ISRO's Aditya L-1 payload Hel1OS, India's first solar observatory, has captured the first high-energy X-ray sight of solar flares. The High Energy L1 Orbiting X-ray Spectrometer (HEL1OS) on board captured the impulsive phase of solar flares during its first observation session. According to ISRO, a solar flare is a sudden brightening of the solar atmosphere. The space agency said the device that detects high-energy X-rays emitted by the Sun caught a 'benign' solar flare.
Aditya L-1 will take roughly 110 days to reach the L1 point
The spacecraft, which will go 1 per cent of the distance to the Sun, the furthest of any India-made satellite, has been on its way to the L1 point for more than six weeks now. The spacecraft was supposed to take roughly 110 days to reach the L1 point after leaving Earth's orbit in September. According to an ISRO scientist, "In the first week of January, the spacecraft will begin braking to enter orbit at the L1 point."
ISRO activated the HEL1OS payload on October 27. Presently, it is 'undergoing fine-tuning of thresholds and calibration operations,' the initial measurements were taken on October 29. According to ISRO, these readings were determined to be consistent with the US Geostationary Operational Environmental Satellites (GOES) satellite. 'This was the instrument's initial observation. In the ten-hour research, a benign C-class solar flare was recorded. The HEL1OS observation specified evidence of these impulsive events was narrowly visible in the GEOS data.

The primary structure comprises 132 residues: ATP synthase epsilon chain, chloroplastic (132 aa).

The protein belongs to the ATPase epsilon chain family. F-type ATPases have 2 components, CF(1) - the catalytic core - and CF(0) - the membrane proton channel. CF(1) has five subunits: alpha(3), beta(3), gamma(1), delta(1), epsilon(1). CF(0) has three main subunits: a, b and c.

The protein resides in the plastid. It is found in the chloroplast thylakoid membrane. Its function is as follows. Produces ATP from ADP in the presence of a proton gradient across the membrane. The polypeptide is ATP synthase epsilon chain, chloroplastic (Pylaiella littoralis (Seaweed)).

Aditya-L1 is India's first dedicated space mission to study the Sun
Aditya-L1 spacecraft is fully indigenous and created to deliver solar corona's remote observations and in-situ observations of the solar wind at L1, that is, the sun-earth lagrangian point, which is about 1.5 million km from the Earth. It is India's first dedicated space mission for Sun observations. The project aims to study the Sun from an orbit around the L1. It has seven payloads that will observe the photosphere, chromosphere, and the Sun's outermost layers, the corona, in various wavebands.